The Beatles Rarity has done a fantastic job collecting clips from the Beatles’ animated TV series. Follow the mop-topped heart breakers as they gallivant around London and tour around the world to a soundtrack of Beatles songs. Your kids will be imitating the accents after the first few minutes.
When it comes to the most magical time of the year, we know how to romp
Spring really is nature’s way of saying, “Let’s party!” Flowers are sprouting, the breeze is warm and trees are ripe for the climbing. We’ve rounded up our most stellar ideas to help you and your kids to take full advantage of the season — we’ve got you covered, from picnic basket pointers to mud puddle musts.
5. Construction paper isn’t known for being the coolest of craft supplies, but this stop-motion music video for a new Josh Ritter song proves otherwise. Also, if you’re not listening to Josh Ritter, this is a good opportunity to start. He’s awesome. Read more...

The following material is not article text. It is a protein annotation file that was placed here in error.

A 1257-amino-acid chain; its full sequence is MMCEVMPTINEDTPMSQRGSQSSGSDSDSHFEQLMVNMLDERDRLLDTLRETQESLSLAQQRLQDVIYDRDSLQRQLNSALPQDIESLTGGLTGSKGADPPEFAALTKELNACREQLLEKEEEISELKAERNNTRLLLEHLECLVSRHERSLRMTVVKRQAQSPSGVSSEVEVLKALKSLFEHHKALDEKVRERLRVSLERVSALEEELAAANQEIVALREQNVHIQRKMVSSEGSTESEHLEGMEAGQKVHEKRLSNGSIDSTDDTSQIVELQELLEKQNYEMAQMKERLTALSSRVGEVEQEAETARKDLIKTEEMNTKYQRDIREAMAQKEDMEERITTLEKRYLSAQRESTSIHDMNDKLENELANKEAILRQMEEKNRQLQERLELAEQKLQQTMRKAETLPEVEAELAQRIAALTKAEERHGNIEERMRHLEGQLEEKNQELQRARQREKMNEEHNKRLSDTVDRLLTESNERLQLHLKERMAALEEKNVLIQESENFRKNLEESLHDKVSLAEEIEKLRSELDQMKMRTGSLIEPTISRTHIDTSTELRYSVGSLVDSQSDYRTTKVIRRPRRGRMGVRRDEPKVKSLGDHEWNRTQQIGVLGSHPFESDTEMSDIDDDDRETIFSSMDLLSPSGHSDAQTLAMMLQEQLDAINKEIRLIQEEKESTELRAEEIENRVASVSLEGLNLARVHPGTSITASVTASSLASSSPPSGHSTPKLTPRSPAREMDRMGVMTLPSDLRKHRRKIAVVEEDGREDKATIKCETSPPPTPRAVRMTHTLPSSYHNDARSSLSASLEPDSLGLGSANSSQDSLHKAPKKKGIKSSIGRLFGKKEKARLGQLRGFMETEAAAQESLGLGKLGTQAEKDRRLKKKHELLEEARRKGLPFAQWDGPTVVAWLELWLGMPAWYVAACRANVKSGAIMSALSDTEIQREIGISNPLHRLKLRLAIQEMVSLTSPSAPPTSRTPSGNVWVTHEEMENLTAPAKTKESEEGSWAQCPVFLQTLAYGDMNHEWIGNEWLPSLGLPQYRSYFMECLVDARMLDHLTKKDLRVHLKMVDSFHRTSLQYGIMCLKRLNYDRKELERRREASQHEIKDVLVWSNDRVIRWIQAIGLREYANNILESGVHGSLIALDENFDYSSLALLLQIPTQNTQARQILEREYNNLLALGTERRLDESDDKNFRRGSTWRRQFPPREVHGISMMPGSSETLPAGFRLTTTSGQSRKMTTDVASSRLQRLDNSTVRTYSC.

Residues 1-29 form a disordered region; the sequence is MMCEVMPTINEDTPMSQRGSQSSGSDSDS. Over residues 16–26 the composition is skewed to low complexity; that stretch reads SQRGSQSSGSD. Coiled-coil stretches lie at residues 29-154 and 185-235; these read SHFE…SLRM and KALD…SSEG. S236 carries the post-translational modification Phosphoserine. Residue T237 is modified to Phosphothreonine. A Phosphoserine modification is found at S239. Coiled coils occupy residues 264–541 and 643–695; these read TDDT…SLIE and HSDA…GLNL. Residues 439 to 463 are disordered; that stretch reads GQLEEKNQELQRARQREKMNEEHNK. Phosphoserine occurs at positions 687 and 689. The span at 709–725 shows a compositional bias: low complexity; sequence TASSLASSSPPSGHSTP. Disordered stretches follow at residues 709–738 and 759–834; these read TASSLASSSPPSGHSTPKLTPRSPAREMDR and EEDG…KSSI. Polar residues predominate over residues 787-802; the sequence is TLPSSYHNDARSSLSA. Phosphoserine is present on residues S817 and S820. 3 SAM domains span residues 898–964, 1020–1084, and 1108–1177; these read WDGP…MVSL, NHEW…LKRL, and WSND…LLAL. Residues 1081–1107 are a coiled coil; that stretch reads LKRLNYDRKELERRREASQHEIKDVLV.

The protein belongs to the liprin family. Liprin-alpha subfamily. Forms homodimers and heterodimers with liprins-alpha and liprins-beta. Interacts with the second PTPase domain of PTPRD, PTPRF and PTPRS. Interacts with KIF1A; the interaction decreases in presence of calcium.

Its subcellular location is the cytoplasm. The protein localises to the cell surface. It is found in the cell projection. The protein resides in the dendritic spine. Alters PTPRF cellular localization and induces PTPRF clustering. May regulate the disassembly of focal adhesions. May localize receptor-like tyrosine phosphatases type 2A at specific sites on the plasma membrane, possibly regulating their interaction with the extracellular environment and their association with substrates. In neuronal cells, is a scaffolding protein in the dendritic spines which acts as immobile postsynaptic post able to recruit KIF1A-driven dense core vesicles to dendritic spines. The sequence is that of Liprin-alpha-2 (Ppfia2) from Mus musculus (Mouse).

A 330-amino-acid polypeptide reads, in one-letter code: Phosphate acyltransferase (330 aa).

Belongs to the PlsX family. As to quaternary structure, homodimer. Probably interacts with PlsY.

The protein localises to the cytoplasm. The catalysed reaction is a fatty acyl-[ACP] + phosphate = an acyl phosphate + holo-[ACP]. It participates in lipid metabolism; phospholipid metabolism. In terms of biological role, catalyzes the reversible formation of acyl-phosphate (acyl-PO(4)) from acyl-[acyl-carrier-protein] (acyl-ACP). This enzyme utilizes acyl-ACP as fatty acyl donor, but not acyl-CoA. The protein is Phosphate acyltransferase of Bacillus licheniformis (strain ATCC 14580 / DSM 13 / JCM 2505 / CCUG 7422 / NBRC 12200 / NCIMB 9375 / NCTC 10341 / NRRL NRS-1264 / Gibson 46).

1. We know, this is by now just common sense, but we need to remind kids about sunscreen. It seems the teens are too cool for it. Maybe that’ll all change when today’s 6-year-olds are teens. Don’t those teens know that sun damage causes premature aging??
Beth Blenz-Clucas blogs about music for kids that grownups will love too
Children make music out of just about anything they can find – pots and pans, buckets, wooden spoons, your best china – you name it, they’ll want to bang on it. When it’s not destructive, this kind of early music play is extremely important for kids. At least one family music artist, Billy Jonas, never left his childhood instruments behind, as he creates a wall of sound from garbage bins, oatmeal boxes and carpet tubes… and a set of glass bottles.
There’s something about moisture, air and glass that can create sounds ranging from goofy to ethereal. One example of the latter is this YouTube video showing an artist performing a Mozart piece on a glass armonica. While it is certainly very refined, clearly what we have here is music-making from a glorified pop bottle: Read more...